Well several of the anonymous commenters went crazy, saying that the case received so much attention because Davis was pregnant, because Cutts was a cop, because the child was left in the house alone, and everything but race. I certainly agree that all of those things make the story more sensational, but I really can’t fathom that it is much more sensational than the Vaugh family case mentioned above. However, I find myself having a slight disagreement with Terrence. I agree that white women victims get much more attention than Black, Asian, Latino, and American Indian women, and I agree that race is a big factor in the media attention the case has gotten, but I would be more specific than Terrence.

It’s about interracial sex. Interracial crimes make big sensational news stories, but crimes that involve interracial sexuality arouse the deepest passions of American bigotry. The OJ Simpson case, the Duke Rape, the Kobe Bryant rape case, and now this one–they all have tremendous sexual overtones. For a long time, I was surprised at how much attention the Duke case received, because I was focused on the fact that the accuser in the case was black, but I missed the mark. It’s more than the races of the people involved; if the crime is perceived as involving interracial sex, something snaps in people, suddenly they perk up. Continue reading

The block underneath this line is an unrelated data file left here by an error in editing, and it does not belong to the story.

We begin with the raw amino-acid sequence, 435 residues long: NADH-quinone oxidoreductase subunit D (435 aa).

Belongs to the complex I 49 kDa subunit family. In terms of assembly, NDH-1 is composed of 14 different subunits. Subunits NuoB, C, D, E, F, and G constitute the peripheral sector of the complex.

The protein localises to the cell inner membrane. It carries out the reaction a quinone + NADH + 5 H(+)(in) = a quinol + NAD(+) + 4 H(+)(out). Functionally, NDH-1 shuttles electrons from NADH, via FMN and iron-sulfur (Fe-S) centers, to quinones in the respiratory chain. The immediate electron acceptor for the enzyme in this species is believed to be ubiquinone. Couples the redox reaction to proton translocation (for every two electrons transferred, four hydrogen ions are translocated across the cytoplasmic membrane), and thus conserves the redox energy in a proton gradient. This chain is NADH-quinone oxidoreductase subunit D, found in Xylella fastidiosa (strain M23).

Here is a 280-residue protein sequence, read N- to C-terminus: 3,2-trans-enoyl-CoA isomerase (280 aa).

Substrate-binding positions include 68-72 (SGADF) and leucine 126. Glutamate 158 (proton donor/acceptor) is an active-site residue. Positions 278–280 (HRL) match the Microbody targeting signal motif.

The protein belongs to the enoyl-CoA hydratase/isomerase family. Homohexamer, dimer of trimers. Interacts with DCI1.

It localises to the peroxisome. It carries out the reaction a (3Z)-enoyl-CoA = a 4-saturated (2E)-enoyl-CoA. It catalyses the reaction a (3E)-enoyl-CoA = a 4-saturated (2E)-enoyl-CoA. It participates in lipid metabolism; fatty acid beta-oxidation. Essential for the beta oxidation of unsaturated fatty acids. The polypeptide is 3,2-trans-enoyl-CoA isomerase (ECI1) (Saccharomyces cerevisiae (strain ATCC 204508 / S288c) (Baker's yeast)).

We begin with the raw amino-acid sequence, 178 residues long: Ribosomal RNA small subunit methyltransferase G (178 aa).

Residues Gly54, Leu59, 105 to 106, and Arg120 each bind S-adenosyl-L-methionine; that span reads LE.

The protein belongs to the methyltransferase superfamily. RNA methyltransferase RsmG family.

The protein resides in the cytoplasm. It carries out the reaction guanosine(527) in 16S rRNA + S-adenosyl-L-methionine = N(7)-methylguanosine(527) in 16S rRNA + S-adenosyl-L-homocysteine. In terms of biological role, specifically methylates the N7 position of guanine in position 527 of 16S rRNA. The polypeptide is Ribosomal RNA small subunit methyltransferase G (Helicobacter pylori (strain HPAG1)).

Around the World at 180 Beats per Minute

by Racialicious Special Correspondent Wendi Muse

A few years ago, when M.I.A. was more commonly known as a military acronym than as the stage name of a Sri Lankan-born singer with a seductive British accent, my friends and I were busy spreading the word via burnt cds and “have you heard?” interjections about Ms. Arulpragasam. Her tracks, which somehow touched on just about every form of music I’d ever loved, remained in heavy rotation on my faux-Pod. Her voice was unique, but what I enjoyed most about her music was what I heard in the background. It wasn’t until I went to her free Central Park concert in the summer of 2005 that I realized who was the culprit for the music behind the lyrics. Diplo, M.I.A.’s Philadelphia-based on-again/off-again love interest, was the one who had produced and remixed the songs on M.I.A’s underground cd entitled Piracy Funds Terrorism, which sparked M.I.A.’s first major release: Arular, an eclectic mix of reggae, funk, electro, bhangra, grime, and hip hop. He had helped to propel her career and make her a prime candidate for collaborations with artists like Missy Elliot and Timbaland and sampling by DJs worldwide.